In preparation for repotting season, Boon brought several pots to January’s Bay Island Bonsai meeting that exemplified the proper way to prepare pots for repotting. The technique differ slightly for pots with one, two, three or four drainage holes. First cover drainage holes with screen to keep soil in and insects out. The examples below feature “Z” clips – “C” clips may be used for small drainage holes (see “Repotting a Trident Maple” for an explanation of the “Z” clip). Tie-down wires are then measured and fitted into place. For round pots, measure out a length equal to the circumference of the pot. For rectangular pots, measure out a length equal to two long sides of the pot and one short side (two lengths and a width). You can make adjustments based on the placement of the drainage holes and the depth of the pot – for example, use longer lengths for deeper pots. For pots with a single drainage hole, secure tie-down wires to a “little-man” clip (the clip resembles an armless stick-figure).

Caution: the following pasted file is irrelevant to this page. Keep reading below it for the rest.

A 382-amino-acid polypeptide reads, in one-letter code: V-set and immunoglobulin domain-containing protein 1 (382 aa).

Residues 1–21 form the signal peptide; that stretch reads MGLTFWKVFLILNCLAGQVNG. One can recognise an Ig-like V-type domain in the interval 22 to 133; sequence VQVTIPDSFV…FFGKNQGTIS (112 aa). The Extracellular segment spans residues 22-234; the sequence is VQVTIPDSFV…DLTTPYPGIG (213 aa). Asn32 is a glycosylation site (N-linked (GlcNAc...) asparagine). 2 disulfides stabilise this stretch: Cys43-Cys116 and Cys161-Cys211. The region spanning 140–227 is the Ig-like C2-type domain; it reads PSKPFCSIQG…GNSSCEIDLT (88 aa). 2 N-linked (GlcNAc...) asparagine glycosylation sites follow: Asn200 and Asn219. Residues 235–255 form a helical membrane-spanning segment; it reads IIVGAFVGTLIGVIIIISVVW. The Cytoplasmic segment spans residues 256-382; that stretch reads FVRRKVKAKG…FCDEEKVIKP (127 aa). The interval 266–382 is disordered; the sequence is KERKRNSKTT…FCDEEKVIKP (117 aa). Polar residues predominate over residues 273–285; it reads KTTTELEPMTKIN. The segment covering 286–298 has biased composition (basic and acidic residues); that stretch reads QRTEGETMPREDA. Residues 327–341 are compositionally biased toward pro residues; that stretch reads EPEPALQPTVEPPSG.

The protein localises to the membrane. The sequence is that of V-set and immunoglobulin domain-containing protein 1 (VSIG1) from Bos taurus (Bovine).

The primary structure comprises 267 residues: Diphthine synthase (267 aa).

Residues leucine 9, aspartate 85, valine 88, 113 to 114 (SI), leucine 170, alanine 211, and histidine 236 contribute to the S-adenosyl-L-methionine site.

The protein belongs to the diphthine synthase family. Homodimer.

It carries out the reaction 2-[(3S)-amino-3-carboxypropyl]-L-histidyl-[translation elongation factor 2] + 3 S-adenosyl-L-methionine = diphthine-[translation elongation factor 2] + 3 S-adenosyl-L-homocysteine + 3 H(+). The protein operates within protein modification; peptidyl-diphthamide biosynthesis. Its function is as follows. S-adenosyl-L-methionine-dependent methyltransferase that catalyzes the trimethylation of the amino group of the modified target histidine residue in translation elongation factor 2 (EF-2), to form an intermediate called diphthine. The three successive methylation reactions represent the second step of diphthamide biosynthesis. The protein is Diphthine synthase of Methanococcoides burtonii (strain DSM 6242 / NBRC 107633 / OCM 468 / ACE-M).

One-hole pot from above
One-hole pot from below
For pots with two drainage holes, situate the wires at the inside edge of each hole. This lets us use as little wire as possible and prevents the screen from moving when we tighten the wire.
Two-hole pot from above
Two-hole pot from below
The preparation for three-hole pots is similar to the process for two-hole pots. The difference: one hole gets two wires, the remaining holes get one wire each.
Three-hole pot from above
Three-hole pot from below
For rectangular pots with holes in the corners, place each tie-down wire so it connects two holes along the width of the pot. Connecting holes along the long side of the pot wastes wire. Placing the wire through the holes at the points closest to the center of the pot will prevent the screen from moving when the wire is tightened.
Four- or five-hole pot from above
Four- or five-hole pot from below
For small accent plants, use thin wire and forgo the “little-man” clip.
One-hole pot for accent plants from above
One-hole pot for accent plants from below
If it’s hard to see the wires against the screen, click the photos to get a better look.
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